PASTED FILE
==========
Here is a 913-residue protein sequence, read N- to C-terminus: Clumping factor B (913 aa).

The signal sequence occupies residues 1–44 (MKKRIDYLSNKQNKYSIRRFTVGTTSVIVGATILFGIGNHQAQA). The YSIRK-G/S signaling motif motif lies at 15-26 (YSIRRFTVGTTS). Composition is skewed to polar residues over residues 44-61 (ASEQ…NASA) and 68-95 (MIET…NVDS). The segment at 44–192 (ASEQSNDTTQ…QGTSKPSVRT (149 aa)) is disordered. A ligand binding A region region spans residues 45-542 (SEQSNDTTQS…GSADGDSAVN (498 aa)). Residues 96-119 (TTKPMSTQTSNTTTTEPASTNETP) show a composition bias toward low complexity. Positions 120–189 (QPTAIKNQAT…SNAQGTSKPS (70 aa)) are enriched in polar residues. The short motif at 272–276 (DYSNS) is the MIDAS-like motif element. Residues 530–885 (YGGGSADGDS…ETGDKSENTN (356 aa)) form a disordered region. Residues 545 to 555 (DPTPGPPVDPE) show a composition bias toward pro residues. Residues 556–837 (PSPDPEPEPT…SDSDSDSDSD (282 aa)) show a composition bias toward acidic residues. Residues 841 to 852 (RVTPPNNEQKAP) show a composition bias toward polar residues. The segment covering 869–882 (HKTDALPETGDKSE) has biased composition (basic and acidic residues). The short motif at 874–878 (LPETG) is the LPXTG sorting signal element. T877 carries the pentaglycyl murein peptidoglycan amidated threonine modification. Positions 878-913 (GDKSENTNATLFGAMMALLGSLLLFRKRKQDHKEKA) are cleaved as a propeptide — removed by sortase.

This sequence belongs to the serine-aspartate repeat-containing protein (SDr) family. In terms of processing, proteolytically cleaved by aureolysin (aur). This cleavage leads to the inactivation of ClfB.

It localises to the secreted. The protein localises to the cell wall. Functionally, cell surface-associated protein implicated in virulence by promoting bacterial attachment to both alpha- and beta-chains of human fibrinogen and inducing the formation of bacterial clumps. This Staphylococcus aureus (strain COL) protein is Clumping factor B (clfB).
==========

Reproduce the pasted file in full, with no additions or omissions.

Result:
Here is a 913-residue protein sequence, read N- to C-terminus: Clumping factor B (913 aa).

The signal sequence occupies residues 1–44 (MKKRIDYLSNKQNKYSIRRFTVGTTSVIVGATILFGIGNHQAQA). The YSIRK-G/S signaling motif motif lies at 15-26 (YSIRRFTVGTTS). Composition is skewed to polar residues over residues 44-61 (ASEQ…NASA) and 68-95 (MIET…NVDS). The segment at 44–192 (ASEQSNDTTQ…QGTSKPSVRT (149 aa)) is disordered. A ligand binding A region region spans residues 45-542 (SEQSNDTTQS…GSADGDSAVN (498 aa)). Residues 96-119 (TTKPMSTQTSNTTTTEPASTNETP) show a composition bias toward low complexity. Positions 120–189 (QPTAIKNQAT…SNAQGTSKPS (70 aa)) are enriched in polar residues. The short motif at 272–276 (DYSNS) is the MIDAS-like motif element. Residues 530–885 (YGGGSADGDS…ETGDKSENTN (356 aa)) form a disordered region. Residues 545 to 555 (DPTPGPPVDPE) show a composition bias toward pro residues. Residues 556–837 (PSPDPEPEPT…SDSDSDSDSD (282 aa)) show a composition bias toward acidic residues. Residues 841 to 852 (RVTPPNNEQKAP) show a composition bias toward polar residues. The segment covering 869–882 (HKTDALPETGDKSE) has biased composition (basic and acidic residues). The short motif at 874–878 (LPETG) is the LPXTG sorting signal element. T877 carries the pentaglycyl murein peptidoglycan amidated threonine modification. Positions 878-913 (GDKSENTNATLFGAMMALLGSLLLFRKRKQDHKEKA) are cleaved as a propeptide — removed by sortase.

This sequence belongs to the serine-aspartate repeat-containing protein (SDr) family. In terms of processing, proteolytically cleaved by aureolysin (aur). This cleavage leads to the inactivation of ClfB.

It localises to the secreted. The protein localises to the cell wall. Functionally, cell surface-associated protein implicated in virulence by promoting bacterial attachment to both alpha- and beta-chains of human fibrinogen and inducing the formation of bacterial clumps. This Staphylococcus aureus (strain COL) protein is Clumping factor B (clfB).